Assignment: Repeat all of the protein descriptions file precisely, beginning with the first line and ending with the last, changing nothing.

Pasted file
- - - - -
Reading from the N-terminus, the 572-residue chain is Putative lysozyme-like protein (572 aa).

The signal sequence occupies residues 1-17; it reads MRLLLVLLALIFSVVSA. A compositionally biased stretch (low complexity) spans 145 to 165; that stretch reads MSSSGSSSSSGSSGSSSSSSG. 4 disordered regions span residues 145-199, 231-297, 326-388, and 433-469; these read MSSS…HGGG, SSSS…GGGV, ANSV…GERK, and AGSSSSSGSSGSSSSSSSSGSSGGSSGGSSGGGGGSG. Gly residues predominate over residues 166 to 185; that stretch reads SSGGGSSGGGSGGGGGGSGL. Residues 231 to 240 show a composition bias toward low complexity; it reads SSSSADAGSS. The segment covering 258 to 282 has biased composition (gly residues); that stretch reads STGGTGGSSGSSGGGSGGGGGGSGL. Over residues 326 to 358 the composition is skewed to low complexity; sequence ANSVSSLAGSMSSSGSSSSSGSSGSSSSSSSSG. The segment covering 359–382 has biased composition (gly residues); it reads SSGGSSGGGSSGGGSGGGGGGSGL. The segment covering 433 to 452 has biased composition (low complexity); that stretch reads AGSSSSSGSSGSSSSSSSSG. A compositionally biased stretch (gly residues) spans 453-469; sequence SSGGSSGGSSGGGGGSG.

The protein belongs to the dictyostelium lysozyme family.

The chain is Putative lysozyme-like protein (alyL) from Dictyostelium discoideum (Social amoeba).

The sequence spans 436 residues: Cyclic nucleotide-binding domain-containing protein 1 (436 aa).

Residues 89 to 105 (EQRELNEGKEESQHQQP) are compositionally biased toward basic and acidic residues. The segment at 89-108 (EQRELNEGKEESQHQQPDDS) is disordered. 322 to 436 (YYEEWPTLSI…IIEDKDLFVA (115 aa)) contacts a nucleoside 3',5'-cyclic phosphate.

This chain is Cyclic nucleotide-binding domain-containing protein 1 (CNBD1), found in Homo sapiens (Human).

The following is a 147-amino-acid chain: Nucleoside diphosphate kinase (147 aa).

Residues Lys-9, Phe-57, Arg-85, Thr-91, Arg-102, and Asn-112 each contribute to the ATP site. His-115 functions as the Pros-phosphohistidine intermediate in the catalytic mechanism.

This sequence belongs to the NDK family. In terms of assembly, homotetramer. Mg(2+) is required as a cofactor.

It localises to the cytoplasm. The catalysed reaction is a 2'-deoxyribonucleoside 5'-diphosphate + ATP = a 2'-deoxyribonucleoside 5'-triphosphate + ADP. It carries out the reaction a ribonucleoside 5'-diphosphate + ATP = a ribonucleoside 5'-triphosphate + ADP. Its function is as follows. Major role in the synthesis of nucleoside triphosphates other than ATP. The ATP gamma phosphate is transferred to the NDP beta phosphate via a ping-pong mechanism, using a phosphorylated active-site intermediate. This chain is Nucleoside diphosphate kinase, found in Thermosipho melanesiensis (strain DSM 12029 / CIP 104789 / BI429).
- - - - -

Reading from the N-terminus, the 572-residue chain is Putative lysozyme-like protein (572 aa).

The signal sequence occupies residues 1-17; it reads MRLLLVLLALIFSVVSA. A compositionally biased stretch (low complexity) spans 145 to 165; that stretch reads MSSSGSSSSSGSSGSSSSSSG. 4 disordered regions span residues 145-199, 231-297, 326-388, and 433-469; these read MSSS…HGGG, SSSS…GGGV, ANSV…GERK, and AGSSSSSGSSGSSSSSSSSGSSGGSSGGSSGGGGGSG. Gly residues predominate over residues 166 to 185; that stretch reads SSGGGSSGGGSGGGGGGSGL. Residues 231 to 240 show a composition bias toward low complexity; it reads SSSSADAGSS. The segment covering 258 to 282 has biased composition (gly residues); that stretch reads STGGTGGSSGSSGGGSGGGGGGSGL. Over residues 326 to 358 the composition is skewed to low complexity; sequence ANSVSSLAGSMSSSGSSSSSGSSGSSSSSSSSG. The segment covering 359–382 has biased composition (gly residues); it reads SSGGSSGGGSSGGGSGGGGGGSGL. The segment covering 433 to 452 has biased composition (low complexity); that stretch reads AGSSSSSGSSGSSSSSSSSG. A compositionally biased stretch (gly residues) spans 453-469; sequence SSGGSSGGSSGGGGGSG.

The protein belongs to the dictyostelium lysozyme family.

The chain is Putative lysozyme-like protein (alyL) from Dictyostelium discoideum (Social amoeba).

The sequence spans 436 residues: Cyclic nucleotide-binding domain-containing protein 1 (436 aa).

Residues 89 to 105 (EQRELNEGKEESQHQQP) are compositionally biased toward basic and acidic residues. The segment at 89-108 (EQRELNEGKEESQHQQPDDS) is disordered. 322 to 436 (YYEEWPTLSI…IIEDKDLFVA (115 aa)) contacts a nucleoside 3',5'-cyclic phosphate.

This chain is Cyclic nucleotide-binding domain-containing protein 1 (CNBD1), found in Homo sapiens (Human).

The following is a 147-amino-acid chain: Nucleoside diphosphate kinase (147 aa).

Residues Lys-9, Phe-57, Arg-85, Thr-91, Arg-102, and Asn-112 each contribute to the ATP site. His-115 functions as the Pros-phosphohistidine intermediate in the catalytic mechanism.

This sequence belongs to the NDK family. In terms of assembly, homotetramer. Mg(2+) is required as a cofactor.

It localises to the cytoplasm. The catalysed reaction is a 2'-deoxyribonucleoside 5'-diphosphate + ATP = a 2'-deoxyribonucleoside 5'-triphosphate + ADP. It carries out the reaction a ribonucleoside 5'-diphosphate + ATP = a ribonucleoside 5'-triphosphate + ADP. Its function is as follows. Major role in the synthesis of nucleoside triphosphates other than ATP. The ATP gamma phosphate is transferred to the NDP beta phosphate via a ping-pong mechanism, using a phosphorylated active-site intermediate. This chain is Nucleoside diphosphate kinase, found in Thermosipho melanesiensis (strain DSM 12029 / CIP 104789 / BI429).